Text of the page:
In the past couple of years you've been developing a memorable and powerful style of poetry, which this fits into. It's pretty stream-of-consciousness, but in a way that promotes focused attention, rather than distracted diffusion. The poems are intensely focused meditations: almost like contemplative prayers, or Neruda's odes to ordinary objects and things. You move into the archetypal with this. I have to say, I think it's pretty wonderful stuff, and I urge you to keep on going with it.

I will get back to a more detailed, this is just a first impression.

---
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Nov/2/2008, 1:47 am Link to this post Send Email to Dragon59   Send PM to Dragon59
 
dmehl808 Profile
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Re: Machine, Bird, Man, Behind The Dollar Tree in Milton, Wa


It's interesting how this poem gets its share of negative as well as positive criticism. I have a friend who is a poetry editor for a small literary journal. His comment was, "I wouldn't read this twice," meaning that it not only wasn't one he would publish if it crossed his desk, but one that in his opinion failed, had no spark, etc..

I appreciate the encouragement both of you have offered and your listing of specifics why you thought it worked. Thanks so much. Obviously there's work I could do, but I appreciate the care you both took in your read and critique. Sorry it took so long to say that...I'll try to drop in more often.
Nov/22/2008, 5:03 pm Link to this post Send Email to dmehl808   Send PM to dmehl808
 
Terreson Profile
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Re: Machine, Bird, Man, Behind The Dollar Tree in Milton, Wa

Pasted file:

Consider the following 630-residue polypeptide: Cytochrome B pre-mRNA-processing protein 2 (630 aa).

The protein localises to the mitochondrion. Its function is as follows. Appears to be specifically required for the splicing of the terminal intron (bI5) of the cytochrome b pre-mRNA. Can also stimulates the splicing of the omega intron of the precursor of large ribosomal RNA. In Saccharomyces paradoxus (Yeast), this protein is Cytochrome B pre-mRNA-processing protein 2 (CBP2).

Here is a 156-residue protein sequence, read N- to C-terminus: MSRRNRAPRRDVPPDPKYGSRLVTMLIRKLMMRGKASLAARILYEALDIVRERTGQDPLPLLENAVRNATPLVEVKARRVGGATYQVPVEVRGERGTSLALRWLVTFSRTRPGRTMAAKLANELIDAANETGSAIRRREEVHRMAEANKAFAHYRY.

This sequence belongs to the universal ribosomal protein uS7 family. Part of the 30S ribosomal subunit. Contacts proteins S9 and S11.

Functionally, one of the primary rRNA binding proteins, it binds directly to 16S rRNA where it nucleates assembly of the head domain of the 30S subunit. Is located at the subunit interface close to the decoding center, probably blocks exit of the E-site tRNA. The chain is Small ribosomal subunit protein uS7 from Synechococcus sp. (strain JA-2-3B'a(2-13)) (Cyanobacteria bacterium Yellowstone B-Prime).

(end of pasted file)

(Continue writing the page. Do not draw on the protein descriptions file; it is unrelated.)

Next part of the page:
Dave, when it comes to my critics here is what I've come to, and it amounts to a certain set of demands.

Does my critic get my intentions? Does he understand my objectives? Can he understand the means I employ? Or does he come to the text with preconceptions of what makes poetry good poetry? Does he come with preoccupations having nothing to do with my poem and everything to do with his own processes? Is he trying to fit my poem to a template I did not make?

In his famous essay on the nature of poetry E.A. Housman said a bunch of smart things. Here is this: "In short I think that the production of poetry, in its first stage, is less an active than a passive and involuntary process..." (italics mine)

My point is that, in my view, critical reading, in its first stage, should also be a passive and involuntary process. It is the crux of my demand of all critics. Time and time again my best readers show a capacity for letting poetry take the lead in their reading, rather than trying to push it along. Said differently the best readers of poetry read with their body and not with their head. Which is something else Housman brought me to when he said: "Poetry indeed seems to me more physical than intellectual." If he is right, it makes no sense other than to read poetry physically, with the body.

Tere

Last edited by Terreson, Nov/23/2008, 3:07 pm
Nov/23/2008, 2:43 pm Link to this post Send Email to Terreson   Send PM to Terreson
 
carolinex Profile
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Re: Machine, Bird, Man, Behind The Dollar Tree in Milton, Wa


HI Dave,

Not sure I can offer much, but I think there are things you could do to make this more powerful. I especially like to think about how the bird connects with the machine idea. Interesting to read. Hope you can decipher my comments.

Caroline